To assist, we have produced two checklists. One for guarantee beneficiaries and one for guarantors. These provide many of the key considerations in a parent guarantee type situation and are also useful in other scenarios, as many of these considerations are common across different types of guarantee.

Whilst no checklist can be completely exhaustive, we hope that you find these useful. However, if you are unsure how to approach a guarantee, please contact one of our experts who would be happy to assist.

Part A: Guarantee checklist - Beneficiary

This checklist considers some of the key areas to consider when approaching a parent company guarantee from the guarantee beneficiary's perspective. References to 'Principal Debtor' mean the person/entity whose obligations are to be guaranteed.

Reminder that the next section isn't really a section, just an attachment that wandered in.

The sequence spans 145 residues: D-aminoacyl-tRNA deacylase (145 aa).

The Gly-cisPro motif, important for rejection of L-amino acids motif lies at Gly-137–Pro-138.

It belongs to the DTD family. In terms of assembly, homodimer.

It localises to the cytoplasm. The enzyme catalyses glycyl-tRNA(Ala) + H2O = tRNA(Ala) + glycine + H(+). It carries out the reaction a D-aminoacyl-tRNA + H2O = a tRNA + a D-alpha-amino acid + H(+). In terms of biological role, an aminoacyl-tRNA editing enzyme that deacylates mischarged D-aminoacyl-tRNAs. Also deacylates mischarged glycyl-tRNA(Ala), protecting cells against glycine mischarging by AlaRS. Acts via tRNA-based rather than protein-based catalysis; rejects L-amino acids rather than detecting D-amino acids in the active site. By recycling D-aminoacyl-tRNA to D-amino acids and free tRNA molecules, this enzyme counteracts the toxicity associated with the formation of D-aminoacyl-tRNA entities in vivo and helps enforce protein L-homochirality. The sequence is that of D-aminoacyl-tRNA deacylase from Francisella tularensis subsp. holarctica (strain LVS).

Question

 

Considerations

Which obligations do you need guaranteed?

 

Payment obligations only?

Performance obligations only?

Payment and performance obligations?

Under single contract or multiple contracts?

Will it include any amendments to those obligations/contracts?

Do you want an indemnity in the event that the underlying Principal Debtor obligations become invalid, illegal or unenforceable and you sustain loss as a result?

 

Yes/No?

In what circumstances do you want to be able to call on the guarantee?

 

Payment default by the Principal Debtor?

Any default by the Principal Debtor?

Other?

Do you want to be able to claim under the guarantee if the Principal Debtor hasn't defaulted first?